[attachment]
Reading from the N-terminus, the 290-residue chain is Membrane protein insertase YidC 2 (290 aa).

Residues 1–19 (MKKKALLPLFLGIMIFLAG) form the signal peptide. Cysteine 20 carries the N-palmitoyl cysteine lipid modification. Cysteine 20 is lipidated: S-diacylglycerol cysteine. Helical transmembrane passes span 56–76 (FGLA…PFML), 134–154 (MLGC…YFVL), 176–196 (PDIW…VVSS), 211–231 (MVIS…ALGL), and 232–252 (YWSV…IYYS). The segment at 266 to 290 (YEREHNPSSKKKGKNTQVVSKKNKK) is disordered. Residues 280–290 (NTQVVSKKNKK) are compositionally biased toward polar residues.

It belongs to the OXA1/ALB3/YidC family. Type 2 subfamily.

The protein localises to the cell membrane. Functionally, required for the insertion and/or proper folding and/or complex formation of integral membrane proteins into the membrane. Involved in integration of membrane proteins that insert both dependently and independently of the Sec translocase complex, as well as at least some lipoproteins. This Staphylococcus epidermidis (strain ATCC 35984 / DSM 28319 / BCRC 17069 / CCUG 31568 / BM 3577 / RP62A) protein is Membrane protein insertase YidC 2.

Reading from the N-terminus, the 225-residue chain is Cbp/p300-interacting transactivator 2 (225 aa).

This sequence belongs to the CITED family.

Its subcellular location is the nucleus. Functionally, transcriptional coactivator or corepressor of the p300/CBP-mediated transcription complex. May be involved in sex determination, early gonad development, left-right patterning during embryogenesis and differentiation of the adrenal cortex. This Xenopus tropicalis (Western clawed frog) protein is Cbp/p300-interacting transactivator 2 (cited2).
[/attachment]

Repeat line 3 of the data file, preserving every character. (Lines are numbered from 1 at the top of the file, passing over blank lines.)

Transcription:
It belongs to the OXA1/ALB3/YidC family. Type 2 subfamily.